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African Capacity Building in Satellite Altimetry with the UNESCO-Bilko Programme

Val Byfield(1) , Colette Robertson(1) , David Kirugara(2) , Doug McNeall(1) , and Naoise O'Reilly(1)

(1) National Oceanography Centre, Southampton, European Way, Southampton SO14 3ZH, United Kingdom
(2) Kenya Marine and Fisheries Research Institute, P.O. Box 81651, Mombasa, Kenya

Abstract

Capacity building in remote sensing is an important component of the first 5-year plan of GOOS-Africa, which began in 2004. Training future scientists and environmental managers in the use of satellite data is part of this strategy. With this in mind, the UNESCO-Bilko programme, supported by IOC and the European Space Agency, has begun developing teaching material for use in both distance learning and through workshops and courses across Africa and world-wide. In September 2004 a satellite altimetry workshop for environmental scientists and coastal managers from Kenya, Madagascar, Mauritius, Mozambique and Tanzania was held at the Luigi Broglio Space Centre in Malindi, Kenya. The workshop was based on material from remote sensing short courses run at the National Oceanography Centre, Southampton and used Bilko software and lessons to give participants hands-on experience in the use of satellite altimetry data. Two Bilko lessons were developed for the course, one using altimetry data with tide gauge sea-level data from the Western Indian Ocean, the other a study of eddies in the Somali current using SST and altimetry data.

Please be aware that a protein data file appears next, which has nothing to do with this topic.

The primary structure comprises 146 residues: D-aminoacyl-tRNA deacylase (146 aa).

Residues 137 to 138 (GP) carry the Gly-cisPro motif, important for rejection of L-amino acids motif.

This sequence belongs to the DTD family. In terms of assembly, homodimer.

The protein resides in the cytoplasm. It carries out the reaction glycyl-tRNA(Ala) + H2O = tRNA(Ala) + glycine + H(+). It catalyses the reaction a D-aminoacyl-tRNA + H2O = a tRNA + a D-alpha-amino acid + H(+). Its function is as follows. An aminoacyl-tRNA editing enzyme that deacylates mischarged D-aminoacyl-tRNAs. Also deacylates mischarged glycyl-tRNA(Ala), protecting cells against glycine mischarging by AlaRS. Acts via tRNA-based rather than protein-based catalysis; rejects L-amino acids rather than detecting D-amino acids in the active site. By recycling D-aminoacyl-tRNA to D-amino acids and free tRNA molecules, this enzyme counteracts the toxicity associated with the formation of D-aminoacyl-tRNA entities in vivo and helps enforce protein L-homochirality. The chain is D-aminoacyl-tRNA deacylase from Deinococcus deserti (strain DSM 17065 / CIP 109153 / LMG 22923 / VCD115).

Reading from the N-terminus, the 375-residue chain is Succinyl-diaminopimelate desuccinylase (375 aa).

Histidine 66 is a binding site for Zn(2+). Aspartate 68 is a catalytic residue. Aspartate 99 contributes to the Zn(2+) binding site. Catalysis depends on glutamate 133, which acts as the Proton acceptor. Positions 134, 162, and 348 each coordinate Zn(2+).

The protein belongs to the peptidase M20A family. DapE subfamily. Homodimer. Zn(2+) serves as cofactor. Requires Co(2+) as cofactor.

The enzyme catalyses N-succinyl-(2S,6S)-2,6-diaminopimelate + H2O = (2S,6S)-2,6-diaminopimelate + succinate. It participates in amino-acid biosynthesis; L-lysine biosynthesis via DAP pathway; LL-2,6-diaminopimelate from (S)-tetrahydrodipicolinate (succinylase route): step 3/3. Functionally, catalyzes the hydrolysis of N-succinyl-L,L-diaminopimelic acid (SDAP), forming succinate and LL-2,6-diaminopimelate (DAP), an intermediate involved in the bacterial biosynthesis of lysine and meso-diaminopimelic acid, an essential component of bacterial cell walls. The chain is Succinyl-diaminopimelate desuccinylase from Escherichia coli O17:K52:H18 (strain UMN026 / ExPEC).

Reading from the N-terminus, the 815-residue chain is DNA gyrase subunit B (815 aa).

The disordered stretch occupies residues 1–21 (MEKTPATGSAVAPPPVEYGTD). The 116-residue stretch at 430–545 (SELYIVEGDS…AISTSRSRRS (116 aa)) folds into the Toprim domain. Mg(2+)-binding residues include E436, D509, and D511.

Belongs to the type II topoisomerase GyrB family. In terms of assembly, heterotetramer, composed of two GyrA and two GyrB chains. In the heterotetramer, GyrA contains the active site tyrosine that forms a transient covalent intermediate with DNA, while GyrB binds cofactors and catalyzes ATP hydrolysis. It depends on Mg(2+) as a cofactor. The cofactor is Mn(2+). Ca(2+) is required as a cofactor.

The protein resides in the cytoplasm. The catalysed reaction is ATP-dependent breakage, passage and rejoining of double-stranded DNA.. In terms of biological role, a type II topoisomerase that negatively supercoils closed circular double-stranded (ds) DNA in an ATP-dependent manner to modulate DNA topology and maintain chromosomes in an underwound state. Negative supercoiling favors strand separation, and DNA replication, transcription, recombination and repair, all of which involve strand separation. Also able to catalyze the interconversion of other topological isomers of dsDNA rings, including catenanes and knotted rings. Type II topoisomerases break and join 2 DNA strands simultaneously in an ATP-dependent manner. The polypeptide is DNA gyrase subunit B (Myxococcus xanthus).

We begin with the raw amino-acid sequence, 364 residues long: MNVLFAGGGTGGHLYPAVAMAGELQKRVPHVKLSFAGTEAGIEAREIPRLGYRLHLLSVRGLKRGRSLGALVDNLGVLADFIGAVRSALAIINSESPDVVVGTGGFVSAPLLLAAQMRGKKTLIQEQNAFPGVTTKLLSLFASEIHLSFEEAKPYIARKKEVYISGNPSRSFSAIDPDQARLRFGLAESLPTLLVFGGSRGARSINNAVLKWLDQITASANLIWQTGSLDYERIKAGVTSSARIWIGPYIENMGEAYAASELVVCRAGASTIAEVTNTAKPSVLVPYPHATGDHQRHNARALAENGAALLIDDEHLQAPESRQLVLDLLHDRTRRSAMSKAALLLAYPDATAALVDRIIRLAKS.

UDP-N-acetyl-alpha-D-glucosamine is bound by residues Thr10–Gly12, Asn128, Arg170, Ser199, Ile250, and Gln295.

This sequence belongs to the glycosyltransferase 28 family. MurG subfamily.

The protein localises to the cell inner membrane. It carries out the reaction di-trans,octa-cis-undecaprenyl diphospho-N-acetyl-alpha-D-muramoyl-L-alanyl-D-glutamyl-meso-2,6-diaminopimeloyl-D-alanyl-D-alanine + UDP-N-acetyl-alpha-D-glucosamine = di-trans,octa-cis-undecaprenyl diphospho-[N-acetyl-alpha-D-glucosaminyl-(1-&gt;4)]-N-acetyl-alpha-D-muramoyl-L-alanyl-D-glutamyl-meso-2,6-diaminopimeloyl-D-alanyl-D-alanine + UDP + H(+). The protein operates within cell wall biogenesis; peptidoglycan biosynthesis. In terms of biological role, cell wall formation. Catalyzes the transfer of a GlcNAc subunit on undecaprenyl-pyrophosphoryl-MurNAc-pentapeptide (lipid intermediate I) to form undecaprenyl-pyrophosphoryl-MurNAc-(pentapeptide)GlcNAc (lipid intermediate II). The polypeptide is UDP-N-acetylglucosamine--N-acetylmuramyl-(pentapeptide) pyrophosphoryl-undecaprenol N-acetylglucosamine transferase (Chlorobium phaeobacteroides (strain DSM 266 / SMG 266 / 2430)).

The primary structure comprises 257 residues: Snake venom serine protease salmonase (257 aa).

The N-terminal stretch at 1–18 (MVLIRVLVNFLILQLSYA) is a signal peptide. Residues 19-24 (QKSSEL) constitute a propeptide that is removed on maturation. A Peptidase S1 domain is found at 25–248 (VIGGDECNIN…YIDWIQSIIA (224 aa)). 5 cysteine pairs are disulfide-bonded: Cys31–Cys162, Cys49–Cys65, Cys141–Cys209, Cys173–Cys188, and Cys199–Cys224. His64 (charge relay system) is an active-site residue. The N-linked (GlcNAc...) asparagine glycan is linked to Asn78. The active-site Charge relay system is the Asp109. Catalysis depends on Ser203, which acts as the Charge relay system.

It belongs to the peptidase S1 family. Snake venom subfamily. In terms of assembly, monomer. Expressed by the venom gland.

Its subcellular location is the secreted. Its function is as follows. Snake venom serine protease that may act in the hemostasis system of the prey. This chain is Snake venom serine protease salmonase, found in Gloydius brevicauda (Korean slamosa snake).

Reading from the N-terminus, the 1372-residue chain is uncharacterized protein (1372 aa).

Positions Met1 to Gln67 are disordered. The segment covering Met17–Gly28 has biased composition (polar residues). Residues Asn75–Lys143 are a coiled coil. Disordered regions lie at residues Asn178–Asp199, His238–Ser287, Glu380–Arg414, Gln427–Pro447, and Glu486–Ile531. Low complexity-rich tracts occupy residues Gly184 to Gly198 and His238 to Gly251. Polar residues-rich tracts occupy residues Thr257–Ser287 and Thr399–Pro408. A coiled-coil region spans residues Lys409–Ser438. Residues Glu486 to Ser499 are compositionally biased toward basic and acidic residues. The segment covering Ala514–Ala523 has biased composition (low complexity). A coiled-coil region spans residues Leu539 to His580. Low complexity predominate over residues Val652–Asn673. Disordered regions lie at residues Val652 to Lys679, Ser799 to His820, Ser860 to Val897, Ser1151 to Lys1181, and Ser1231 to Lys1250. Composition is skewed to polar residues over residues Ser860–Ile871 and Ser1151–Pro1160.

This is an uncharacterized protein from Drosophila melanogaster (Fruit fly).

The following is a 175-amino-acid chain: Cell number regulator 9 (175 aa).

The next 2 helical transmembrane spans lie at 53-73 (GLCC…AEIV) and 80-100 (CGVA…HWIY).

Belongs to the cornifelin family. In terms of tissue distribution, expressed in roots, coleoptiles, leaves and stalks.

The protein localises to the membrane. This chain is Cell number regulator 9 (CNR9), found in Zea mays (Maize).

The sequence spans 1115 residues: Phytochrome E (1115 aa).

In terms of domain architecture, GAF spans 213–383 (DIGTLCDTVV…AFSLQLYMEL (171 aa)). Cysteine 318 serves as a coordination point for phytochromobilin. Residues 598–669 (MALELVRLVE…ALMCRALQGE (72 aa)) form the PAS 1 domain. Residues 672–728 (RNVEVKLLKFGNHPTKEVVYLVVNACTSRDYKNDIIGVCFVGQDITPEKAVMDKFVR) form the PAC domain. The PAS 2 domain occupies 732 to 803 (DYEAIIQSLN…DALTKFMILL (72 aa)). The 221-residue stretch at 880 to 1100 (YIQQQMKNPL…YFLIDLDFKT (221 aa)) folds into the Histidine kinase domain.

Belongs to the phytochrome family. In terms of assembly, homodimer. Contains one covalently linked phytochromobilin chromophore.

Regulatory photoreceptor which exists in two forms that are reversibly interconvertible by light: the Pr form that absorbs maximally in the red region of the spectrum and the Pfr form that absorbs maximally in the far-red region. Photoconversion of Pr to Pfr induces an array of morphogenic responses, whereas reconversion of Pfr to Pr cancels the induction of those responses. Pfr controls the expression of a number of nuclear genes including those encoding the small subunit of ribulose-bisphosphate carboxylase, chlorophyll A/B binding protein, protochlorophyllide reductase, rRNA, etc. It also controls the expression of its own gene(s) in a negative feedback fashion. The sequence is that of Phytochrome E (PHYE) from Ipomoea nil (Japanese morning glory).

The Bilko software is well suited for the African capacity building effort. Bilko is easy to use, demands only moderate computer resources, and supports a number of data formats commonly used in remote sensing, including NetCDF, HDF, USGS MapGen format and Envisat N1 format. It is specially written for educational use, supported by lessons that exemplify its power and which come complete with the images and other files needed. The lessons provide a step-by-step approach to data visualization and processing through hands-on activities supported by background information that makes them suitable for users working alone or in groups without direct access to remote sensing expertise. All components are free to registered users.

The successful Malindi workshop was the first in a series of remote sensing training courses planned jointly by the Western Indian Ocean Marine Science Association (WIOMSA) and the Intergovernmental Oceanographic Commission (IOC) of UNESCO, with support from the IOC Regional Programme for the Western Indian Ocean (IOCWIO), the Western Indian Ocean Satellite Applications Project (WIOSAP), the ODINAFRICA project (Ocean Data and Information and Information Network for Africa), and the Italian Space Agency. Other African training initiatives are also under development.

 

Full paper

Workshop poster

 

                 Last modified: 07.10.03